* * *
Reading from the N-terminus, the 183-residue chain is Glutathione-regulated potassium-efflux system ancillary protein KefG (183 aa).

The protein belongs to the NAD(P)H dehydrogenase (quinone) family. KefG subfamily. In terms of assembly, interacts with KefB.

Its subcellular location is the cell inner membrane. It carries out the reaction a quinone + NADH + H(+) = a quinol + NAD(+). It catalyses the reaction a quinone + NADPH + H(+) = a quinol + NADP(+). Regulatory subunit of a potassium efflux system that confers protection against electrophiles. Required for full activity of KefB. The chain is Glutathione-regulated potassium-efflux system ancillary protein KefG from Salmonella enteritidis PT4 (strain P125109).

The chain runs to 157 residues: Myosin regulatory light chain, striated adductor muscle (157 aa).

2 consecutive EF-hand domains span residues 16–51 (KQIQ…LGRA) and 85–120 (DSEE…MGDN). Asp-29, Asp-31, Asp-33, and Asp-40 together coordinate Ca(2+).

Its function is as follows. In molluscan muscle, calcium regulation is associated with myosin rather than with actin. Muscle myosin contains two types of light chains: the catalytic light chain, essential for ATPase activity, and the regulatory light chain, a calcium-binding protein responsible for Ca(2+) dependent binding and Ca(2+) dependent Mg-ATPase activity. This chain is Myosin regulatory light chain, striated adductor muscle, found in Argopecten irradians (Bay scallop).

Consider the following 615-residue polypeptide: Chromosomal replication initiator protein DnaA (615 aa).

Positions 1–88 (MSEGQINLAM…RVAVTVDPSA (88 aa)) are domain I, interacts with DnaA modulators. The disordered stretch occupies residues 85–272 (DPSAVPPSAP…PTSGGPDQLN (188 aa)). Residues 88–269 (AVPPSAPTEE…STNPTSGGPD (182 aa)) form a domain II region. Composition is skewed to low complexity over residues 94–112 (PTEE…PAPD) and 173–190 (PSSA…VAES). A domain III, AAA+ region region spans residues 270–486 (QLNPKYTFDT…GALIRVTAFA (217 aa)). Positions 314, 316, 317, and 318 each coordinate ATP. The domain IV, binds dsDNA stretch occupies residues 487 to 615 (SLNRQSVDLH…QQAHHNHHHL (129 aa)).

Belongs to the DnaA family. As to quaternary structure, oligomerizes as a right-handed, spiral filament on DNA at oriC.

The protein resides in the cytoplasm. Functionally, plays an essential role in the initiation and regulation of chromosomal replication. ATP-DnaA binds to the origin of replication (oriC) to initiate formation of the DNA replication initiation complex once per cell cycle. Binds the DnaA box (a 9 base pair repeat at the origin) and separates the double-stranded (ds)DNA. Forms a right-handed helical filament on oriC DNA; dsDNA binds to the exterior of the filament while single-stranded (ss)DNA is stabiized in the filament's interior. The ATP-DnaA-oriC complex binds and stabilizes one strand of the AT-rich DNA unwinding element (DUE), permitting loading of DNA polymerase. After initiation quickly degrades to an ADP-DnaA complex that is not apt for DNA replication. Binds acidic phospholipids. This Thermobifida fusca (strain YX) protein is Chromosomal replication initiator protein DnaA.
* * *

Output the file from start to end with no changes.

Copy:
Reading from the N-terminus, the 183-residue chain is Glutathione-regulated potassium-efflux system ancillary protein KefG (183 aa).

The protein belongs to the NAD(P)H dehydrogenase (quinone) family. KefG subfamily. In terms of assembly, interacts with KefB.

Its subcellular location is the cell inner membrane. It carries out the reaction a quinone + NADH + H(+) = a quinol + NAD(+). It catalyses the reaction a quinone + NADPH + H(+) = a quinol + NADP(+). Regulatory subunit of a potassium efflux system that confers protection against electrophiles. Required for full activity of KefB. The chain is Glutathione-regulated potassium-efflux system ancillary protein KefG from Salmonella enteritidis PT4 (strain P125109).

The chain runs to 157 residues: Myosin regulatory light chain, striated adductor muscle (157 aa).

2 consecutive EF-hand domains span residues 16–51 (KQIQ…LGRA) and 85–120 (DSEE…MGDN). Asp-29, Asp-31, Asp-33, and Asp-40 together coordinate Ca(2+).

Its function is as follows. In molluscan muscle, calcium regulation is associated with myosin rather than with actin. Muscle myosin contains two types of light chains: the catalytic light chain, essential for ATPase activity, and the regulatory light chain, a calcium-binding protein responsible for Ca(2+) dependent binding and Ca(2+) dependent Mg-ATPase activity. This chain is Myosin regulatory light chain, striated adductor muscle, found in Argopecten irradians (Bay scallop).

Consider the following 615-residue polypeptide: Chromosomal replication initiator protein DnaA (615 aa).

Positions 1–88 (MSEGQINLAM…RVAVTVDPSA (88 aa)) are domain I, interacts with DnaA modulators. The disordered stretch occupies residues 85–272 (DPSAVPPSAP…PTSGGPDQLN (188 aa)). Residues 88–269 (AVPPSAPTEE…STNPTSGGPD (182 aa)) form a domain II region. Composition is skewed to low complexity over residues 94–112 (PTEE…PAPD) and 173–190 (PSSA…VAES). A domain III, AAA+ region region spans residues 270–486 (QLNPKYTFDT…GALIRVTAFA (217 aa)). Positions 314, 316, 317, and 318 each coordinate ATP. The domain IV, binds dsDNA stretch occupies residues 487 to 615 (SLNRQSVDLH…QQAHHNHHHL (129 aa)).

Belongs to the DnaA family. As to quaternary structure, oligomerizes as a right-handed, spiral filament on DNA at oriC.

The protein resides in the cytoplasm. Functionally, plays an essential role in the initiation and regulation of chromosomal replication. ATP-DnaA binds to the origin of replication (oriC) to initiate formation of the DNA replication initiation complex once per cell cycle. Binds the DnaA box (a 9 base pair repeat at the origin) and separates the double-stranded (ds)DNA. Forms a right-handed helical filament on oriC DNA; dsDNA binds to the exterior of the filament while single-stranded (ss)DNA is stabiized in the filament's interior. The ATP-DnaA-oriC complex binds and stabilizes one strand of the AT-rich DNA unwinding element (DUE), permitting loading of DNA polymerase. After initiation quickly degrades to an ADP-DnaA complex that is not apt for DNA replication. Binds acidic phospholipids. This Thermobifida fusca (strain YX) protein is Chromosomal replication initiator protein DnaA.